So the meal is pretty simple. You get a massive hunk of delicious, tender, slow cooked brisket, along with lettuce for making wraps, and various sauces and kimchi items for toppings.

I highly recommend this meal to anyone who loves brisket or BBQ, as it is quasi-BBQ in nature. They even created a secret seven-spice blend for this baby. I absolutely loved it.

You may already know that I’ve been to Momofuku for their large format feasts in the past: duck and rib eye. This brisket feast is the best of the three I’ve tried, and I think they’ve also added a fourth, pork shoulder (bo ssam). I’ll have to try that one soon.

MOMOFUKU SSAM BAR
207 2nd Ave.
New York, NY 10003

North End Grill Bistro du Nord

The Union Square Hospitality Group is hosting a pop-up French restaurant called “Bistro du Nord” in the North End Grill space throughout January. This is the group of restaurants headed up by chef Danny Meyer, who recently went “no tip” and “service included” in the menu pricing of all his joints. Even the coat check is included! But the prices… for a tip-included place, they were amazing. I was expecting some inflated numbers, but to me, they all looked like what you’d see at any other restaurant.

I was invited in by the group to sample some of the delicious items that chef Eric Korsh is featuring on this limited run menu (though some items may still be available after the pop-up is finished). He’s the chef there at North End Grill, even when there is no pop-up going on, so you can expect the same level of execution and awesomeness if you happen to miss the pop-up.

So let me get down to it, because we tried a lot of good stuff.

Duck egg en meurette.

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If you’re like me, and have no idea what some French culinary terms mean, then I will explain. “En meurette” basically means that the duck egg is served in a red wine reduction, like a bourguignon or meat gravy type sauce. The egg here was nicely poached and served with mushrooms and black truffles.

Roasted oysters with spinach and bacon.

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I believe some cheese was involved as well. These were beautiful and fantastic.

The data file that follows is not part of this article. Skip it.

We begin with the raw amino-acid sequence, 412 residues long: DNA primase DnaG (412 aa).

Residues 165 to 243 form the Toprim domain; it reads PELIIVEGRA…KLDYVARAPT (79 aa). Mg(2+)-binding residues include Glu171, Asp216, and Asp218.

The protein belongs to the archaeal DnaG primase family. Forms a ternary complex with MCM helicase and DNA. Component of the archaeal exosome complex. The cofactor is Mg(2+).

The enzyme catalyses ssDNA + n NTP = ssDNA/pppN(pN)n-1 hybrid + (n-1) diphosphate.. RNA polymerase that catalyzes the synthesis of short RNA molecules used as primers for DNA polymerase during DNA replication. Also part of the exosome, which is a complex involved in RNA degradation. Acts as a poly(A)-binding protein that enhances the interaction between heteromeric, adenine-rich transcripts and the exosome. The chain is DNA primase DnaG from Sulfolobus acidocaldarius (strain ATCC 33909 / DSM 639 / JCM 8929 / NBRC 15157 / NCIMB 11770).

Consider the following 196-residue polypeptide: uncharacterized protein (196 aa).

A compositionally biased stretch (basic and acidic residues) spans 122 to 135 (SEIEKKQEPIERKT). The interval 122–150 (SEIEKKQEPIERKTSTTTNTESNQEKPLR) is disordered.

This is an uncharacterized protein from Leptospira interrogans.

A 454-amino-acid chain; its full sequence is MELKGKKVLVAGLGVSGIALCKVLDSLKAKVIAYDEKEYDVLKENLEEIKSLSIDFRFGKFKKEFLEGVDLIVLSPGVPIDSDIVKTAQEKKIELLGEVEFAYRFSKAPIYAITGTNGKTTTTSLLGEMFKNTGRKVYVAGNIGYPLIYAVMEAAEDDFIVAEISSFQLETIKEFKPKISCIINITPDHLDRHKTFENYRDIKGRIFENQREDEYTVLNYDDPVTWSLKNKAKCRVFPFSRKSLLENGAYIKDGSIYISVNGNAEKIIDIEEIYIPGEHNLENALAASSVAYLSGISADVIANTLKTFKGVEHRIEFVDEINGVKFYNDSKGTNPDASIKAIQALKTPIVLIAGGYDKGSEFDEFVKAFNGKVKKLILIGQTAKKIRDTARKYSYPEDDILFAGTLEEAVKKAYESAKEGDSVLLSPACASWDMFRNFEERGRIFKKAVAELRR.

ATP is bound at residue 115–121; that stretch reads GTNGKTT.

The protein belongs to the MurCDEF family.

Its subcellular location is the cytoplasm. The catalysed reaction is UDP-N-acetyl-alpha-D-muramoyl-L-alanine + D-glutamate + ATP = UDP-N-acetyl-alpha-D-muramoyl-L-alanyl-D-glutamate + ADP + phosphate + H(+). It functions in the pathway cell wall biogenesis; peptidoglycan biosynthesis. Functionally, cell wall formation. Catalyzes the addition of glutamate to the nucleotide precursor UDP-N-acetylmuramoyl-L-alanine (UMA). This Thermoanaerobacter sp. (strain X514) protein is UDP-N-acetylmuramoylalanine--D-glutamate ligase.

Escargot with garlic and parsley butter.

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Really nice in the little skillet, and already plucked from the shell, so no work is involved.

Tarte flambe.

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This was essentially a nice, light, airy flatbread – almost like zaatar, but less aggressive with the spice.

French onion soup with bone marrow.

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Beautiful. This one was topped with a piece of toast and melty gruyere, but that bone marrow in the middle was just absolutely awesome.

Now for the entrees.

Steamed trout.

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I was a little skeptical of a steamed fish item, but this was so tasty. I even remarked that it reminded me of something Scandinavian, perhaps because of the presence of dill and a thickened broth sauce.

Crispy skate wing – my apologies for not getting a picture. This fish was so light yet flavorful that it threw me off guard. The crisp on the outside of the fish was so awesome.

Roast chicken.

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Super crispy outside skin and perfect tenderness within. The cabbage wrap was filled with more succulent, tender meat as well as some fois gras and parsley root. Very elegant.

Cassoulet.

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What a refreshing improvement from the last cassoulet my wife and I had at The House. This one had the meat on full display: pork belly and a duck leg. With trotter and white beans in the dish, this was a nice and hearty dish, but it didn’t seem heavy at all.

NY strip steak au poivre.

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I had the kitchen slice this for us so it was easier to share. This was perfectly cooked to medium rare, and the peppery sauce really complimented the prime beef. The chef trimmed off any gristle from the sides, and the quality of the cut was top notch. It was lean but very flavorful, and the texture was incredibly tender. 9/10.

On the side we had some wood grilled fennel, which was really nice and helped us digest. We also had some fries, as they came with the steak. They had a perfect crisp and were nicely seasoned.

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There’s always room for dessert.

Apple and huckleberry galette.

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This was right up my alley. Sweetness with a little bit of tartness, and then warm mixed with cold ice cream. Perfection.

Chocolate souffle.

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Perfect execution on this, and the chocolate was rich and decadent without being overpowering or overly sweet.

Paris-brest.

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I loved this. The one here was apple and hazelnut cream flavored. It was light and airy, soft yet crisp. I could easily inhale a few of these.

I think that about does it. Get your asses down here and try some of this delicious French fare while the pop-up lasts!

NORTH END GRILL
104 North End Ave
New York, NY 10282